This is the truth

originally uploaded by dmkphotography.
One of the abandoned "barn" rooms at Sergio 2.

I’ve been volunteering with Friends of Seasonal and Service Workers, and Western Farm Workers Association, for a few weeks now because after going to Agua Prieta, I’m interested in what happens to the people I met on the border after they cross it and come to the United States.

Today, I went out and participated in outreach at three different campos in Hillsboro and Cornelius, Oregon: Sergio 1 & 2 (owned by Oregon Berry Farms), and Heikus Farms. I knew vaguely that the conditions would be bad, but nothing really prepared me for the actual circumstances and conditions that these people live in. Most of the people that we spoke with were originally from Oaxaca, and travel from California for the harvest and move up to the Oregon region. Apparently Fresno, which is an area with lots of farms, has suffered from a drought this season, and work has been exceptionally slow.

This was the story across the board, at Sergio 1 and Heikus, too, although the living arrangements were marginally different at each place.

At Sergio 2, multiple families lived in “apartments” or in rooms like the one above in a “barn.” They share kitchen and common space, bathrooms, and laundry facilities.

At Sergio 1, multiple families share “cabins,” which are three or four connected rooms/apartments with a shared kitchen and common area. Families also live in single-wides crammed beneath a barn-type roof. They share laundry facilities and bathrooms.

I feel it relatively safe to say that Heikus had the worst living conditions, with several rows of truly dilapidated…wrecked…falling apart single-wides that seven or more unrelated people (it seemed to be mostly single men) lived in during the harvest.

Western Farm Workers Association works with these people who live in such conditions and earn meager wages to organize and help themselves. Today, we gave out countless bags of clothing, pinto beans, chocolate, and socks. During member canvassing, we take requests for said clothing and food, along with medical and legal requests.

It’s very haunting looking at my photos now. It was sad and eerie speaking with the people on the camps today. What really hit home, though, was when I met a delicate 22-year-old making tortillas in one of the small Sergio 1 kitchens and telling us her story.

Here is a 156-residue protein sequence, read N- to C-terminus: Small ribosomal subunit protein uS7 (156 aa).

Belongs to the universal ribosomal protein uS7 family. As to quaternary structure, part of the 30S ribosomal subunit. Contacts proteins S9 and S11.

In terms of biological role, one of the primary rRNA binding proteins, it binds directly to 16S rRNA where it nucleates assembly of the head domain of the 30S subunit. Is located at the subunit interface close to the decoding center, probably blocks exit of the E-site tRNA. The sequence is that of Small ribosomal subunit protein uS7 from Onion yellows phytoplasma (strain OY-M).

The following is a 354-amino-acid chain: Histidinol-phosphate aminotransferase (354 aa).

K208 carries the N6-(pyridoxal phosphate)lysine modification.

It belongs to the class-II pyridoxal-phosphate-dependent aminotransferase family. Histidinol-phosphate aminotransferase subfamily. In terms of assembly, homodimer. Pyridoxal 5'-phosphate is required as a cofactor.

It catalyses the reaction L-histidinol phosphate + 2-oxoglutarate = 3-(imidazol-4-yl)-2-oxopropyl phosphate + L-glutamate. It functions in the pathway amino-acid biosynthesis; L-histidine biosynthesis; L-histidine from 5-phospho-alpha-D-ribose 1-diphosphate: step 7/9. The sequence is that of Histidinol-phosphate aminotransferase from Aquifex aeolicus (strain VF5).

Times like these make me realize that there is so much suffering and injustice in the world. The way we treat people doing essential jobs is saddening, and I am so grateful that FULL TIME and UNPAID volunteers, like some of the people who were out today, are working to organize and bring justice to these unrecognized workers.

To participate in this National Labor Federation organization (if you’re in the Portland area) through necessary donation or much-needed volunteering, please call 503-681-9399.


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Exuberant photographer, artist, writer, designer, wannabe chef, and Crossfitter.

3 thoughts on “This is the truth”

  1. Hi,

    Yes, these are deplorable conditions and yes, it is admirable to be a 24/7 un-paid volunteer doing something to alleviate the poverty and suffering.

    National Labor Federation represents a lot more than your eyes have seen. (I know from personal experience with the organization – years of it).

    Google National Labor Federation – read the Wikkipedia description, note the controversy, and explore some of the other web sites which have testimonials (dozens of them) from ex-full time organizers.


    1. Ted, as an applied anthropologist, I am more interested in determining needs and helping the people who live on these camps than being associated with NATLFED. I am well aware of controversies, and do not necessarily agree with every minute detail–especially politically–but I am personally more comfortable affiliating with them than with a religiously led organization. My interests lie in research and outreach. After working along the US-Mexico border, it is interesting to see how people end up after they have crossed into the United States. Thanks for your input! I agree that people should be well-informed when they commit to an organization.

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